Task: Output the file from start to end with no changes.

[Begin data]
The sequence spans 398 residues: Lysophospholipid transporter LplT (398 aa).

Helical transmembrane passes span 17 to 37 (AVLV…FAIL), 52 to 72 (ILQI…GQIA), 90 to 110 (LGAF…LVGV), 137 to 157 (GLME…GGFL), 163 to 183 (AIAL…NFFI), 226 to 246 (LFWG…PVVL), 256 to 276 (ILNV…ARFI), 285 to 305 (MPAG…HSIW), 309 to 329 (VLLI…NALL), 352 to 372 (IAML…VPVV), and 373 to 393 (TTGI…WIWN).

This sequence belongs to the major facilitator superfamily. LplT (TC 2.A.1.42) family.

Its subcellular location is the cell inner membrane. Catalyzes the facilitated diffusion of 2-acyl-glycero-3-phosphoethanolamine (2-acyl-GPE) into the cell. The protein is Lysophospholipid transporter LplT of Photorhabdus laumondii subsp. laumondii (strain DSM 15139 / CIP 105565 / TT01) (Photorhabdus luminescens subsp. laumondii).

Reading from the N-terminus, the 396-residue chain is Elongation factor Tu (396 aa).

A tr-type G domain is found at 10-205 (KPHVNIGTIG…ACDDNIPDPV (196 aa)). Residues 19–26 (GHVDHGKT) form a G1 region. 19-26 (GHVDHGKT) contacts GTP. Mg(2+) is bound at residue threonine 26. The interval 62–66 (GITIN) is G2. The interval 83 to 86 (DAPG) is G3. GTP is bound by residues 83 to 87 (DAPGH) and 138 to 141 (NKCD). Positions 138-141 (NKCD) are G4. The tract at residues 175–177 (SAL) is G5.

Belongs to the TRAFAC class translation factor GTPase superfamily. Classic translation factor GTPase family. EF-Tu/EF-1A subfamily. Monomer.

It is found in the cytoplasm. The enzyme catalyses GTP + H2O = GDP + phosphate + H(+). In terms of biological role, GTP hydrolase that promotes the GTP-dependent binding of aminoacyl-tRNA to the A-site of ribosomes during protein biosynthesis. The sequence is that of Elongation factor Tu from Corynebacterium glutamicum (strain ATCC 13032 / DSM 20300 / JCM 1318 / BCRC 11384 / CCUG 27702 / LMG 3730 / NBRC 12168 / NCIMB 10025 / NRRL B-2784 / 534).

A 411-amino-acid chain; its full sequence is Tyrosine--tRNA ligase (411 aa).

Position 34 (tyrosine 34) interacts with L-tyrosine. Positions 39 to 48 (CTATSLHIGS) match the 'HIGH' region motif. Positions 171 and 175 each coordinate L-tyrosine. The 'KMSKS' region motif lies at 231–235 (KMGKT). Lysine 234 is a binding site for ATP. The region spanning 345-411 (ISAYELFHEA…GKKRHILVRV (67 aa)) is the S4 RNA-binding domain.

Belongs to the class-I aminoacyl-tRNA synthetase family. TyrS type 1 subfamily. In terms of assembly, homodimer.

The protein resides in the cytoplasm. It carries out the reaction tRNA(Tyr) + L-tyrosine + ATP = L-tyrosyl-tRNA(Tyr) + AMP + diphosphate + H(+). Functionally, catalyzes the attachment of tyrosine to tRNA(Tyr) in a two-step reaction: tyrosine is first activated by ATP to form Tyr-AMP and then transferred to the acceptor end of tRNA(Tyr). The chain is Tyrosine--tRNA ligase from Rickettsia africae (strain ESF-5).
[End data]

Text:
The sequence spans 398 residues: Lysophospholipid transporter LplT (398 aa).

Helical transmembrane passes span 17 to 37 (AVLV…FAIL), 52 to 72 (ILQI…GQIA), 90 to 110 (LGAF…LVGV), 137 to 157 (GLME…GGFL), 163 to 183 (AIAL…NFFI), 226 to 246 (LFWG…PVVL), 256 to 276 (ILNV…ARFI), 285 to 305 (MPAG…HSIW), 309 to 329 (VLLI…NALL), 352 to 372 (IAML…VPVV), and 373 to 393 (TTGI…WIWN).

This sequence belongs to the major facilitator superfamily. LplT (TC 2.A.1.42) family.

Its subcellular location is the cell inner membrane. Catalyzes the facilitated diffusion of 2-acyl-glycero-3-phosphoethanolamine (2-acyl-GPE) into the cell. The protein is Lysophospholipid transporter LplT of Photorhabdus laumondii subsp. laumondii (strain DSM 15139 / CIP 105565 / TT01) (Photorhabdus luminescens subsp. laumondii).

Reading from the N-terminus, the 396-residue chain is Elongation factor Tu (396 aa).

A tr-type G domain is found at 10-205 (KPHVNIGTIG…ACDDNIPDPV (196 aa)). Residues 19–26 (GHVDHGKT) form a G1 region. 19-26 (GHVDHGKT) contacts GTP. Mg(2+) is bound at residue threonine 26. The interval 62–66 (GITIN) is G2. The interval 83 to 86 (DAPG) is G3. GTP is bound by residues 83 to 87 (DAPGH) and 138 to 141 (NKCD). Positions 138-141 (NKCD) are G4. The tract at residues 175–177 (SAL) is G5.

Belongs to the TRAFAC class translation factor GTPase superfamily. Classic translation factor GTPase family. EF-Tu/EF-1A subfamily. Monomer.

It is found in the cytoplasm. The enzyme catalyses GTP + H2O = GDP + phosphate + H(+). In terms of biological role, GTP hydrolase that promotes the GTP-dependent binding of aminoacyl-tRNA to the A-site of ribosomes during protein biosynthesis. The sequence is that of Elongation factor Tu from Corynebacterium glutamicum (strain ATCC 13032 / DSM 20300 / JCM 1318 / BCRC 11384 / CCUG 27702 / LMG 3730 / NBRC 12168 / NCIMB 10025 / NRRL B-2784 / 534).

A 411-amino-acid chain; its full sequence is Tyrosine--tRNA ligase (411 aa).

Position 34 (tyrosine 34) interacts with L-tyrosine. Positions 39 to 48 (CTATSLHIGS) match the 'HIGH' region motif. Positions 171 and 175 each coordinate L-tyrosine. The 'KMSKS' region motif lies at 231–235 (KMGKT). Lysine 234 is a binding site for ATP. The region spanning 345-411 (ISAYELFHEA…GKKRHILVRV (67 aa)) is the S4 RNA-binding domain.

Belongs to the class-I aminoacyl-tRNA synthetase family. TyrS type 1 subfamily. In terms of assembly, homodimer.

The protein resides in the cytoplasm. It carries out the reaction tRNA(Tyr) + L-tyrosine + ATP = L-tyrosyl-tRNA(Tyr) + AMP + diphosphate + H(+). Functionally, catalyzes the attachment of tyrosine to tRNA(Tyr) in a two-step reaction: tyrosine is first activated by ATP to form Tyr-AMP and then transferred to the acceptor end of tRNA(Tyr). The chain is Tyrosine--tRNA ligase from Rickettsia africae (strain ESF-5).